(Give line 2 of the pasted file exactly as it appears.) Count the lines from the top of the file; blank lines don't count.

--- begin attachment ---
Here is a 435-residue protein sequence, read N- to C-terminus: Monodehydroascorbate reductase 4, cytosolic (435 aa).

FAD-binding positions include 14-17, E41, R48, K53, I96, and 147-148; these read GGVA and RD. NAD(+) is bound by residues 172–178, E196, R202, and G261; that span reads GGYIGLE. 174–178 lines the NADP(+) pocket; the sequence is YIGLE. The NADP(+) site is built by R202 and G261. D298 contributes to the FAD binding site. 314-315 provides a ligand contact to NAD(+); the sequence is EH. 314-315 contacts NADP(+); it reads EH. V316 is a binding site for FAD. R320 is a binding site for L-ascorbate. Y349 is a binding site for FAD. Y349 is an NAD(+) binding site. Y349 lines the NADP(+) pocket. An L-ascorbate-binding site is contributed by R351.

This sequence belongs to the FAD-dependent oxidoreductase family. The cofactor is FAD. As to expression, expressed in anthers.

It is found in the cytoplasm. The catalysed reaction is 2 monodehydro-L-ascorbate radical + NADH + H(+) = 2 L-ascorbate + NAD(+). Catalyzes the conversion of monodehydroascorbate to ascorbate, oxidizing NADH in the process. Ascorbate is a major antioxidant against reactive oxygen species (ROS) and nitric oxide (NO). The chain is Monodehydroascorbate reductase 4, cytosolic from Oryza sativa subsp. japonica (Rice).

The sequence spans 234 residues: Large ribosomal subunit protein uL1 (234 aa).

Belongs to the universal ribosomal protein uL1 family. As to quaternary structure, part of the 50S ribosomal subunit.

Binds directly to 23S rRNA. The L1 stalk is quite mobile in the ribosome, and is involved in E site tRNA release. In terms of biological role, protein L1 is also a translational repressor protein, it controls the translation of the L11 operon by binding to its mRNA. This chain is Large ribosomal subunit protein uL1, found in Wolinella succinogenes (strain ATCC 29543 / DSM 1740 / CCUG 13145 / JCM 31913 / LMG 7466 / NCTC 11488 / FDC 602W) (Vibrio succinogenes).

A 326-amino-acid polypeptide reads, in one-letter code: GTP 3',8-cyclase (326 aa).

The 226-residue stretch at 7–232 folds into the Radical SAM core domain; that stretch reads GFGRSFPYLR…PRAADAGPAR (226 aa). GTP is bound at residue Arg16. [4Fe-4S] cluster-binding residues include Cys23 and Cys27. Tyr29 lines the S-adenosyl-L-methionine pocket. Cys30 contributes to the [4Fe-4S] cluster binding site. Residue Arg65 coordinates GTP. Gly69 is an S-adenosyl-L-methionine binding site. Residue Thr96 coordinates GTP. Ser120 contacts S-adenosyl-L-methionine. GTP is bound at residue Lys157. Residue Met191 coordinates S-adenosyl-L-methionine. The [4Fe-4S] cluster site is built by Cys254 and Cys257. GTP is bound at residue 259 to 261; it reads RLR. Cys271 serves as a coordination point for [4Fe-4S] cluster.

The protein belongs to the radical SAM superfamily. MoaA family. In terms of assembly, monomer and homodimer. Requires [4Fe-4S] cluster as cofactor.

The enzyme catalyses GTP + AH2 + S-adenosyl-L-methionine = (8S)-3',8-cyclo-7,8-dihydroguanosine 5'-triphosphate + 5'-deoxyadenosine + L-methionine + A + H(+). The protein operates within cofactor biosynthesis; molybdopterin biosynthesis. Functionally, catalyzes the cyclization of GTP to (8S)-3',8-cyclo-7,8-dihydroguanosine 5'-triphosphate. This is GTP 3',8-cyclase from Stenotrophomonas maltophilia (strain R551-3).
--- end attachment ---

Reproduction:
FAD-binding positions include 14-17, E41, R48, K53, I96, and 147-148; these read GGVA and RD. NAD(+) is bound by residues 172–178, E196, R202, and G261; that span reads GGYIGLE. 174–178 lines the NADP(+) pocket; the sequence is YIGLE. The NADP(+) site is built by R202 and G261. D298 contributes to the FAD binding site. 314-315 provides a ligand contact to NAD(+); the sequence is EH. 314-315 contacts NADP(+); it reads EH. V316 is a binding site for FAD. R320 is a binding site for L-ascorbate. Y349 is a binding site for FAD. Y349 is an NAD(+) binding site. Y349 lines the NADP(+) pocket. An L-ascorbate-binding site is contributed by R351.